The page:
I have realized that I rest in this writing. Not in all writing, but certainly in the flow of these words onto this blog. It is sacred space and sacred time. It is restful.

So in the midst of all the things and all the time today, I am, in this moment, choosing me.

And that is a small, but significant, victory.

Cultivating New Things

Photograph of a ginseng plan in a colorful pot with a rainbow colored kite made out of popsicle sticks and with googly eyes and a felt mouth behind it on a wall

My dear friend Ale gave me a ginseng plant for my birthday.

When she gave it to me, she laughed because she knew I would be surprised.

I don’t do well with plants.

I support the life of my family and dog, but they also advocate for themselves.

Less so with myself, and even less so with plants.

But she said to me, “It’s low maintenance and it’s symbolic. You water it like once a week, and it can make it for a little bit if you don’t water it enough, but if you over care for it, it will drown.”

Hmmm, symbolic indeed.

I do not know how long my plant will live under my care, but I know that I must move past my fear of cultivating new things.

I have never wanted to do things I’m not naturally good at.

I have more than enough to do, with things I’m fairly competent at, so why try something new that I could fail at?

Except…that this means I hold myself back from things I want (to do, to be, to try) because, “What if?”

What if?

I told my husband the other day that I am struggling with rest. I get the idea, but I am inconsistent, at best, with execution.

He said, “Well you can’t get good at it if you don’t practice.”

This, of course, is logical, but also counterintuitive for me.

I want to magically master rest, after years of hyper-productivity.

It seems silly as I look at the words on the screen. I’m laughing at myself a bit. It’s cute that I’m operating in magical thinking and it’s great that I am being honest about what I want.

But I know that old habits die hard. I know that baby steps are still steps. I know that commitment + accountability + daily progress + not giving up when I take a big step back (but treating it as a reminder & learning experience) will be the key to mastering rest, like I have mastered other things.

I know I will have to slowly let go of things I’ve held on to for so many years, that have been critical to my survival.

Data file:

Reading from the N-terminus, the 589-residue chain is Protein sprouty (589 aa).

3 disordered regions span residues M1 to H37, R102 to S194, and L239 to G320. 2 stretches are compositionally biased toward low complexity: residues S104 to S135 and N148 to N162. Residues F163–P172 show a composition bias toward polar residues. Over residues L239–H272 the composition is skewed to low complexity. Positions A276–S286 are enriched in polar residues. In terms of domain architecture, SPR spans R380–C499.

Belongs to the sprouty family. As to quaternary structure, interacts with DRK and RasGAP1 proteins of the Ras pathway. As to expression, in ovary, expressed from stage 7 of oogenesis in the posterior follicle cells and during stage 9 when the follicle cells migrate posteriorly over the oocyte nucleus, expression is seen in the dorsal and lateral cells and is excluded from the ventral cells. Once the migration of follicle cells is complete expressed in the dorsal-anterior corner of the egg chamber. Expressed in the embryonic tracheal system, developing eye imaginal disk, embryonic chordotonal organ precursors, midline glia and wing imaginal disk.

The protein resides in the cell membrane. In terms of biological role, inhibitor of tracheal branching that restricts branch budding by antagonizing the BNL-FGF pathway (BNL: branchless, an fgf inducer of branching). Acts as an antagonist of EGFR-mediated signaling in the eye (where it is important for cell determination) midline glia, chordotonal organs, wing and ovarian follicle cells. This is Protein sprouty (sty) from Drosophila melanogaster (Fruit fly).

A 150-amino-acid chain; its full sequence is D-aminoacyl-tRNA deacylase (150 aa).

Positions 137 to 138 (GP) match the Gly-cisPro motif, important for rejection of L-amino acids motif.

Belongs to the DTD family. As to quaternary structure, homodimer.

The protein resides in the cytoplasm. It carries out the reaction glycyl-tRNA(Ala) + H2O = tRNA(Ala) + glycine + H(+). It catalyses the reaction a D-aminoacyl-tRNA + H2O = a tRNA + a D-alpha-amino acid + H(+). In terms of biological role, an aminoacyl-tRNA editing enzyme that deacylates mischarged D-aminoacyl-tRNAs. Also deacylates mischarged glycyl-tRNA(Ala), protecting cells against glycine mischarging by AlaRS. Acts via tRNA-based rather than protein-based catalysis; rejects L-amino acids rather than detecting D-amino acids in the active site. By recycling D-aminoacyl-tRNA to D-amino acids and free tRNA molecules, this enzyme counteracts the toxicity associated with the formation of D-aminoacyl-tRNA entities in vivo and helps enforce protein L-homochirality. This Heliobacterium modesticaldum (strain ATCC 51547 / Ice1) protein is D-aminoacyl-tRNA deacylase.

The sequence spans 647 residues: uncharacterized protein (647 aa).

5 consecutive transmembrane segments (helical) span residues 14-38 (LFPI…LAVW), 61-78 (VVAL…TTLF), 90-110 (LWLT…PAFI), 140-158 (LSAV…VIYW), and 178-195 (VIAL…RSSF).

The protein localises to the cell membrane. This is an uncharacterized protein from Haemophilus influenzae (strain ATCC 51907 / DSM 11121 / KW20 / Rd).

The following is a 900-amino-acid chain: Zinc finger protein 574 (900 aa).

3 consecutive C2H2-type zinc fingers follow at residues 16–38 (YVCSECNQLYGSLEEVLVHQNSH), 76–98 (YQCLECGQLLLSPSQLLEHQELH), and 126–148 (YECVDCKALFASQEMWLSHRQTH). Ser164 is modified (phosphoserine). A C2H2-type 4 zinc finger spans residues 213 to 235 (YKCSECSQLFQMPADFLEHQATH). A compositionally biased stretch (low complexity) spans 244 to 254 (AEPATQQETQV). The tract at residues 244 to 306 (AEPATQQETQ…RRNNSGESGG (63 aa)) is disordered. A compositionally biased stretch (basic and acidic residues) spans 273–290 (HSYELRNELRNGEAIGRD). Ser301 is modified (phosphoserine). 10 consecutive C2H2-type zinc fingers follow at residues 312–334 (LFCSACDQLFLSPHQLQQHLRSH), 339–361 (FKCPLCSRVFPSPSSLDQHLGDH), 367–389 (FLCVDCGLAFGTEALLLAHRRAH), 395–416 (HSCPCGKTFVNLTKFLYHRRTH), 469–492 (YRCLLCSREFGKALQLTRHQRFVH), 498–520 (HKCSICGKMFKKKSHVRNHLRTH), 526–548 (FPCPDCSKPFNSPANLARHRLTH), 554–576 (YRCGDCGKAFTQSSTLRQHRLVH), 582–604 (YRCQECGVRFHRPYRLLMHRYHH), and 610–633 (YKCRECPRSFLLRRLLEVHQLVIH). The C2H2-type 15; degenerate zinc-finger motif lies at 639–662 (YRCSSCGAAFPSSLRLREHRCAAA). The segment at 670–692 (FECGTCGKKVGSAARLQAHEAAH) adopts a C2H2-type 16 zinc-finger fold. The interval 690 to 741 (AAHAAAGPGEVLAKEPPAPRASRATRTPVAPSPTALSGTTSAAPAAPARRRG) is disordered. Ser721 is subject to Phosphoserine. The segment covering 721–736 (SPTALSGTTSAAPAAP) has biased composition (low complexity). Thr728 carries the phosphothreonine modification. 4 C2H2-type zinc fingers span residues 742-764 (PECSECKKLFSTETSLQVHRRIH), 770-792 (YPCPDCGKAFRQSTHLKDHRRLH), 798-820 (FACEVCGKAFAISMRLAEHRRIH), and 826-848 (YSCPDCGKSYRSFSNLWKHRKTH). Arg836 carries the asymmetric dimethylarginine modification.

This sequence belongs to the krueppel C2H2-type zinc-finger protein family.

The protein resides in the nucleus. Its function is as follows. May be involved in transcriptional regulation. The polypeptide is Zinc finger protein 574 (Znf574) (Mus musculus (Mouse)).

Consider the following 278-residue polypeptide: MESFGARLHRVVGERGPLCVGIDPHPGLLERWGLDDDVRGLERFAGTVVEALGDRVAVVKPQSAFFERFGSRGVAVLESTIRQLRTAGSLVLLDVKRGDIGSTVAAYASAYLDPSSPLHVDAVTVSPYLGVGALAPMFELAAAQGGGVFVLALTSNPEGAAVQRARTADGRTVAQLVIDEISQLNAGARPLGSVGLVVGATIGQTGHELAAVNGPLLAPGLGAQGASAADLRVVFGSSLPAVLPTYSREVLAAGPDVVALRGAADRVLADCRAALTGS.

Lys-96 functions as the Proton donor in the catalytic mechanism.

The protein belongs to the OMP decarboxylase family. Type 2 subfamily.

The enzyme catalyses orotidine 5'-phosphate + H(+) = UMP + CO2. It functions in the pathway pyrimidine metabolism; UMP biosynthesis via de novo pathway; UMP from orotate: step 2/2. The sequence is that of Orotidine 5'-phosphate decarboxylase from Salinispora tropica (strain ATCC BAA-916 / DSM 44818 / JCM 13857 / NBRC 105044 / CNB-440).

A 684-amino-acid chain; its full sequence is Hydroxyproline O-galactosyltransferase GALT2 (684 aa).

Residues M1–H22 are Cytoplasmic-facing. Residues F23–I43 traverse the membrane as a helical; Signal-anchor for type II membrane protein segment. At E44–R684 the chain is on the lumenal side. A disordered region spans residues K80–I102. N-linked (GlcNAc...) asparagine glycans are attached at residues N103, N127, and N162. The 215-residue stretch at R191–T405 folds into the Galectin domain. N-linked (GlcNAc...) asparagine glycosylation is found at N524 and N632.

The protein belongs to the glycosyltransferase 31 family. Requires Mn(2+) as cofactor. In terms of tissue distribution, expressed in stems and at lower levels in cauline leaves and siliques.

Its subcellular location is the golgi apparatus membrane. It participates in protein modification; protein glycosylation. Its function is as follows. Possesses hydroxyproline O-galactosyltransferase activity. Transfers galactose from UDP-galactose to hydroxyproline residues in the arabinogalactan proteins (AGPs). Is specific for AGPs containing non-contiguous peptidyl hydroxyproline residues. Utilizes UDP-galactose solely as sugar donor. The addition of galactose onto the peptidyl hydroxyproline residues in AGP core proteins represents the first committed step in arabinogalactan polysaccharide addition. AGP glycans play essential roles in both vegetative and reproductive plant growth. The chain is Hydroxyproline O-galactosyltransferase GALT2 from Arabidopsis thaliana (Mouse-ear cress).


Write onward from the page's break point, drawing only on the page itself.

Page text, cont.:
I am trying to cultivate something new.

It is scary.

It will take practice.

I will forget and be reminded by those who love me.

But, in the end, I am hoping for something new, something beautiful, a life that may be flawed, but is also full of peace and rest and joy.

Pause, Listen, Breathe, Be

Photograph of 3 koi -- a white, an orange and a orange and white koi swimming in green algae filled water near rocks

This morning, I was having a hard time settling.

October is going to be a busy month and the past couple of weekends I’ve had to push my boundaries on working because some things just didn’t get done during the week. So I felt myself pulled back to doing, and began to feel a lot of stress around not knowing what to do. I had to do something. I had to be productive. I had to get some work done.

I have done a lot of self-work (and community care and mental health work) and I am in this inquiry around what it means to choose myself and my humanity, so instead of finding something to do (there is always something to do), I paused, ate, showered (because returning to some form of water always centers me) and breathed.

It is October 1.

A year ago today as I was leaving Paris for Bordeaux to meet new colleagues, a trip I lovingly refer to as “my midlife crisis trip,” I got the news that my father died. I wrote about that morning, and the initial complexities of that loss here.

A year later, my sister is with her mother in Bangkok so that they can be together on the one-year anniversary of his passing. I am at home and will continue celebrating my birthday tonight and this weekend. My kids have soccer and dance practice today. Life continues.

My body remembers and tries to protect me in the best way it knows how to survive. We push through. We work. We produce something when we feel like nothing because it is what has kept us alive all these years. We numb the emotions because there is no time, no space, no room for our humanity, if we want to survive.

But what has kept me alive has also kept me from choosing myself, kept me from my choosing my full humanity, kept me from thriving.

Pause, listen, breathe, be.

I make myself a hot cup of “Paris” tea. I remember that I am in the middle of reading the remarkable Year of the Tiger .

There is time.

There are ways we know to choose ourselves.

My body begins to relax, to remember that we are going to be okay, that we are learning to trust ourselves.

Pause, listen, breathe, be.

I can choose to thrive, moment by moment. I can choose to make space for all the parts of me, all the emotions, moment by moment.

Pause, listen, breathe, be.

Decoupling my worth from my work

Photograph of a Japanese garden

It’s not so simple to navigate decoupling one’s worth from one’s work when you’ve spent your entire life working to prove your worth.

Conceptually, I’ve been on this journey for awhile. I understand that I am worth more than my work, that my work doesn’t earn me “worthiness points,” that I am not more loved or more lovable when I work harder, or that if I am, it is a shallow love based on productivity and not humanity. I know these things.

However, I’ve realized, in putting boundaries on my work, in order to achieve a balance between getting things done and being present to the world I walk in, that there are many things I’ve confounded with work and with worth…like writing.

I haven’t wanted to write recently, because writing felt like work, because in fact, writing is part of my work. But writing, in reflection, while always pushing me to grow, both personally and professionally, isn’t always work. In fact, it can help bring me to myself from a space where I am spinning, trying to find the grounding I need — something that work used to help me avoid, because there are healthy and unhealthy ways to make the spinning stop.

I can use work to distract myself (because there is always work to be done), or I can breathe into the space and be with what is there.